God Bless Norman Mailer

My wife is convinced that I’m the only person in America who is grateful that C-Span 2: Book TV comes standard with basic cable service. (If the shoe fits . . .) On Saturday night, I flipped it on and was pleased to find Norman Mailer answering questions from a large audience, doing so with his typical blend of blustery arrogance and spot-on insight. He was there to discuss The Spooky Art, his latest collection of essays, but I tuned in too late and only caught the last few questions. Two of them caught my attention.

First, a man near the back of the room stood up and told Mailer that he felt “cheated.” His comment was something along the lines of, “While I’ve enjoyed your latest turn toward novels, I hate that I’ll never get to read Mailer on Clinton or Mailer on Bush, because I really cherish Mailer on Kennedy and Mailer on Nixon.” The second question-asker was more to the point: “Mr. Mailer, what is your opinion of American fascism?” I was pleasantly surprised by Mailer’s response. After first pointing out that he had, in fact, written about Clinton — and after taking several well-deserved jabs at the former President for the despicable connections between his policy in Kosovo and a certain Oval Office blowjob — Mailer suggested that, instead of addressing the issue with less care and time than it obviously deserved, he would defer to a speech he had recently delivered, which would soon be published in The New York Review of Books. From the shift of tone in his voice, it was obvious that Mailer was genuinely troubled by recent events, that he had paid them considerable attention, and that he was generally satisfied with the resulting speech.

Only in America is now available online, and it is the best piece on Bush, Iraq, religion, and America’s political troubles that I’ve read. As I’ve mentioned around here often, I’ve been a champion of Mailer’s political commentary since first reading Armies of the Night and gasping at his prescient analysis of the Cold War. Sure, he can be as subtle as a sledgehammer, but the combined weight of his experience, intelligence, and confidence strike me with a welcomed force. (As an Onion headline put it this week, “Fox News Reporter Asks The Questions Others Are Too Smart To Ask.”) Man, I’d love to see an 80-year-old Mailer hand Bill O’Reilly his ass.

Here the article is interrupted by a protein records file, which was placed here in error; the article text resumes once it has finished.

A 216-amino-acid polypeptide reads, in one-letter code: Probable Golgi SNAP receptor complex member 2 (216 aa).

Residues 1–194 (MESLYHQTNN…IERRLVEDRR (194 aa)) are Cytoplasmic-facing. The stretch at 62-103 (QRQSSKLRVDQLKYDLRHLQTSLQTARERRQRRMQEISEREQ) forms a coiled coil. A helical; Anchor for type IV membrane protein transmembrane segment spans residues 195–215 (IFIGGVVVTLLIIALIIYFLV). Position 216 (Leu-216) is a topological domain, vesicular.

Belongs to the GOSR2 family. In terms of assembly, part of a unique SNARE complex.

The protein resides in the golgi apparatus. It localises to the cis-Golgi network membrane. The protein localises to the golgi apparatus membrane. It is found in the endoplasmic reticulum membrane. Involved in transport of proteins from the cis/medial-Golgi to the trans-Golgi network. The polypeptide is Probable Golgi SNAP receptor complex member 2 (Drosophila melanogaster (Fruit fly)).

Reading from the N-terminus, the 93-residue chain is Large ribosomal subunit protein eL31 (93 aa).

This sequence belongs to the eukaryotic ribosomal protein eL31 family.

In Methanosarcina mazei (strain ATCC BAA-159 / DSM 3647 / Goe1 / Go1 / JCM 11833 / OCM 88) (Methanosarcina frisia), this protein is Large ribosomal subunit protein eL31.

One of that remarkable generation of Jewish-American authors (along with Miller, Malamud, Salinger, Bellow, and Roth, among others), and as its most explicitly political member, Mailer is, of course, intimately familiar with the long-standing and oft-troubling relationship between America’s faiths in God and country. Bush’s triumphalism has not gone unnoticed. For Mailer, Bush’s brand of “Flag Conservatism” is a natural and deeply disturbing by-product of America’s schizophrenia.

And, of course, we were not in shape to feel free of guilt about September 11. The manic money-grab excitement of the Nineties had never been altogether free of our pervasive American guilt. We were happy to be prosperous but we still felt guilty. We are a Christian nation. The Judeo in Judeo-Christian is a grace note. We are a Christian nation. The supposition of a great many good Christians in America is that you were not meant to be all that rich. God didn’t necessarily want it. For certain, Jesus did not. You weren’t supposed to pile up a mountain of moolah. You were obligated to spend your life in altruistic acts. That was still one half of the good Christian psyche. The other half, pure American, was, as always: beat everybody. One can offer a cruel, but conceivably accurate, remark: To be a mainstream American is to live as an oxymoron. You are a good Christian, but you strain to remain dynamically competitive. Of course, Jesus and Evel Knievel don’t consort too well in one psyche. Human rage and guilt do take on their uniquely American forms.

I love Mailer because of moments like this — blunt-force observations with remarkable consequences. Here’s another, where he takes a cliched symbol — in this case, plastic, which has been neutered of its metaphoric value at least since The Graduate — and wrestles from it more significance and poetic delight than I imagined possible:

Marketing was a beast and a force that succeeded in taking America away from most of us. It succeeded in making the world an uglier place to live in since the Second World War. One has only to cite fifty-story high-rise architecture as inspired in form as a Kleenex box with balconies, shopping malls encircled by low-level condominiums, superhighways with their vistas into the void; and, beneath it all, the pall of plastic, ubiquitous plastic, there to numb an infant’s tactile senses, plastic, front-runner in the competition to see which new substance could make the world more disagreeable. To the degree that we have distributed this crud all over the globe, we were already wielding a species of world hegemony. We were exporting the all-pervasive aesthetic emptiness of the most powerful American corporations. There were no new cathedrals being built for the poor— only sixteen-story urban-renewal housing projects that sat on the soul like jail.